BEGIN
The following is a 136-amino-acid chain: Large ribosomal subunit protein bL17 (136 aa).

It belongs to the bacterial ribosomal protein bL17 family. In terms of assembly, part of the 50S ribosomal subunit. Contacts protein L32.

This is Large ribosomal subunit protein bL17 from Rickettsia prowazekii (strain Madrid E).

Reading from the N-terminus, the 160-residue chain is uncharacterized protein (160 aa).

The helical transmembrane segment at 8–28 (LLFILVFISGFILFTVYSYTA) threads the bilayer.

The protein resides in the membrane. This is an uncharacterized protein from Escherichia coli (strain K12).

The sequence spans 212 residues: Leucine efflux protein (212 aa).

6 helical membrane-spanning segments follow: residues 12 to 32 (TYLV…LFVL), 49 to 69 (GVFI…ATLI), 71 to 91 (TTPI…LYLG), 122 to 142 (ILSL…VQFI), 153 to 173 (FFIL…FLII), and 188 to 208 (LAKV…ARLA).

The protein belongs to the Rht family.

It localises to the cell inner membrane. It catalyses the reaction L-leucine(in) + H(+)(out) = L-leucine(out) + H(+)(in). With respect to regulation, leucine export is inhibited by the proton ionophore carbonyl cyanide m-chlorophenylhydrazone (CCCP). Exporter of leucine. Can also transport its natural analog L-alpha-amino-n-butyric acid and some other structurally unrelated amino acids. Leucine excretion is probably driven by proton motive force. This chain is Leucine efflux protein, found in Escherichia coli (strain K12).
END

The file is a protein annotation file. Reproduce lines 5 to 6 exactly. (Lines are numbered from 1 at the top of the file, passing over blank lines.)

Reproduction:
The helical transmembrane segment at 8–28 (LLFILVFISGFILFTVYSYTA) threads the bilayer.

The protein resides in the membrane. This is an uncharacterized protein from Escherichia coli (strain K12).